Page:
Magic and beauty are where you find them
And there was a fine chocolate candy shop there as well.
It’s wonderful how the Internet creates friction where very little of it exists.
It tells us that Martin Scorsese and Ridley Scott think Marvel movies are, essentially, trash. Okay.
It posts an article to tell us why and how the Republicans have no shame and are full of shit, and that the Woke crowd are militantly tone deaf and full of shit. Okay.
Leonard Cohen was quoted in an article about the Beatles, saying that “They didn’t seem to be essential to the nourishment I craved.” In other words, they simply weren’t to his taste. Okay.
And the internet appeals to our sense of schadenfreude. That is, that pleasure we derive from another person’s misfortune. I use to love Ridley Scott, but for quite a while now I’ve found him tedious and pompous. His movies bug me too. So any article that trashes him warms me up. Bait and click is derided by everyone, but everyone still uses it in one way or another. Hey, I’m game.
But there are critics, and there are critics. Some critics have to get things off their chest and foist it onto ours. Others think that by getting what they see as the “last word” their vision of reality becomes the truth. Look at Taylor Swift, pronouncing her recorded romantic fatwas online and in her albums. Yes, the last word. It reminds me of high school, a weak unfocused zinger was slung at someone, the pronouncement itself was innocuous. What was rousing and angering, though, were the other students making a huge fuss about it, as if the weak-ass zinger was a Sicilian mouth-kiss of death, judging and marking the recipient. “Oh shit!!!” “Goddamn!!!” “Jeeze!!!” Disparaging water turned into vitriolic wine.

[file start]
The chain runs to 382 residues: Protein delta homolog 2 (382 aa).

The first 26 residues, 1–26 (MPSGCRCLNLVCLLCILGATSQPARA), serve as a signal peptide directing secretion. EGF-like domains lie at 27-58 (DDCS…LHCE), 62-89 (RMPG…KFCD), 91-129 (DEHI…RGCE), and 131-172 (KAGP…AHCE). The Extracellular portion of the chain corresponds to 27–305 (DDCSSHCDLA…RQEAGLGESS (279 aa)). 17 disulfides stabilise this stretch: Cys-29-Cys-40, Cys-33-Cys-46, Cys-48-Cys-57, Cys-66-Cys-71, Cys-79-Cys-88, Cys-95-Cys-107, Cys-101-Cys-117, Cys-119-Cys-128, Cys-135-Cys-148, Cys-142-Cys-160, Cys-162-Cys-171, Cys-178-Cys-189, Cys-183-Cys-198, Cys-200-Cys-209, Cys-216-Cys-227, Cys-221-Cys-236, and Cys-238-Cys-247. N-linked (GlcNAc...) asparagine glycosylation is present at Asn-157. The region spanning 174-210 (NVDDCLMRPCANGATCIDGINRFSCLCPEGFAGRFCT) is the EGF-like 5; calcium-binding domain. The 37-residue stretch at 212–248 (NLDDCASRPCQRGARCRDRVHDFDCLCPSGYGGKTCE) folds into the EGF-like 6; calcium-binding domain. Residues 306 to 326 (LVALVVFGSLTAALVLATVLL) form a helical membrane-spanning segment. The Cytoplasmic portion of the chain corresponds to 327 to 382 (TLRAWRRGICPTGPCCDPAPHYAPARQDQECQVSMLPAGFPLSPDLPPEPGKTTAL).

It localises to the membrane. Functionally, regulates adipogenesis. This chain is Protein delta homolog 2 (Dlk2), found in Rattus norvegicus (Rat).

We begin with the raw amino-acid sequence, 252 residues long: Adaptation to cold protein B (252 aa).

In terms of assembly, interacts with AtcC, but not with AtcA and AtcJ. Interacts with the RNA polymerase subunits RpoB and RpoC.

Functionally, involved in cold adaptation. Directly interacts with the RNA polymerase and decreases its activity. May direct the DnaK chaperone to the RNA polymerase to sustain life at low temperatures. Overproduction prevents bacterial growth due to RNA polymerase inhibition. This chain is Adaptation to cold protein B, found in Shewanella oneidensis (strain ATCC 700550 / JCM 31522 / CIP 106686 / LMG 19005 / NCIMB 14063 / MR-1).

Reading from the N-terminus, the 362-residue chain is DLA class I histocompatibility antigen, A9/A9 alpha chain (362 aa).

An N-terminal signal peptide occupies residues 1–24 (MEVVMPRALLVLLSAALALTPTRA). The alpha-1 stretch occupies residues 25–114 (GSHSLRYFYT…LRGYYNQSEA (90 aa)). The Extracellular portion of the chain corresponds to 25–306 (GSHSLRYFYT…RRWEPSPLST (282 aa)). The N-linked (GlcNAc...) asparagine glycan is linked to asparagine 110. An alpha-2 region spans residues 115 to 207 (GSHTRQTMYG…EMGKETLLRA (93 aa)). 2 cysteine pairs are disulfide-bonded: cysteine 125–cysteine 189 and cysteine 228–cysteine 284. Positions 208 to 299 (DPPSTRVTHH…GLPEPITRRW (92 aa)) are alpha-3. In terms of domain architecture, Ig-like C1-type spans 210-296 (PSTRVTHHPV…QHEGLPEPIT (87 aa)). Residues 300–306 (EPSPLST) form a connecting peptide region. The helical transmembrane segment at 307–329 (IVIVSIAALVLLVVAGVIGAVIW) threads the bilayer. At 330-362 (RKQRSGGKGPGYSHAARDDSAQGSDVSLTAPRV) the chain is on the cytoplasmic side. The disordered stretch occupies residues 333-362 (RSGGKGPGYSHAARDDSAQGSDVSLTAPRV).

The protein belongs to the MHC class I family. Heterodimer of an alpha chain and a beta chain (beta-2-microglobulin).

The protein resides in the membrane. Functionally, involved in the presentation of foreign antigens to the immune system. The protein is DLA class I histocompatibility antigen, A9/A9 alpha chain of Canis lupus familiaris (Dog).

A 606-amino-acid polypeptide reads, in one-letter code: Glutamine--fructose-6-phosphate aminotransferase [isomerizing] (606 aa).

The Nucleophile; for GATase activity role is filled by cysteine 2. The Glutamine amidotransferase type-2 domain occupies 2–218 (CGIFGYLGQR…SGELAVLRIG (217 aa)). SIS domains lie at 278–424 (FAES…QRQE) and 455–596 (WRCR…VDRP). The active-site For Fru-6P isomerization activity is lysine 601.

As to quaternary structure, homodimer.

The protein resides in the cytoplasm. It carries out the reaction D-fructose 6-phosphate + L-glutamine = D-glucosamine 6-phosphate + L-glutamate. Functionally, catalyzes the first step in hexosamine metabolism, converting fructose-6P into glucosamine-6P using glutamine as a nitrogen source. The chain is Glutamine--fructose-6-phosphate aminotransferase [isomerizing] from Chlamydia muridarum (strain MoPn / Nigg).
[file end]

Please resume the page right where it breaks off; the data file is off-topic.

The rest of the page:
Other critics are usefully engaged in trying to widen our horizons.
I’ve read all the negative things about Villeneuve’s Dune. I agree with large portions of it. I still love the movie.
I’ve read articles praising Taylor Swift’s ground breaking songs and business savy, and I can envy her while still not changing my opinion of her music.
I can listen to a friend’s praise of gazpacho. I nod, wish I could like it (it sounds so good), but hell, I still hate cold soup.
It’s like telling Salvador Dali that his wife has a large nose and her eyes are too close. You think he would have loved her less?